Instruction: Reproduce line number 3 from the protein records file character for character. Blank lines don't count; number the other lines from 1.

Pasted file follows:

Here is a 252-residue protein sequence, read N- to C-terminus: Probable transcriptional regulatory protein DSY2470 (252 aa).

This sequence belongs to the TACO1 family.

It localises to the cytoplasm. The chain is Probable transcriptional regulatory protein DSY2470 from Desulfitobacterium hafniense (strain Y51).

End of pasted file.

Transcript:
It localises to the cytoplasm. The chain is Probable transcriptional regulatory protein DSY2470 from Desulfitobacterium hafniense (strain Y51).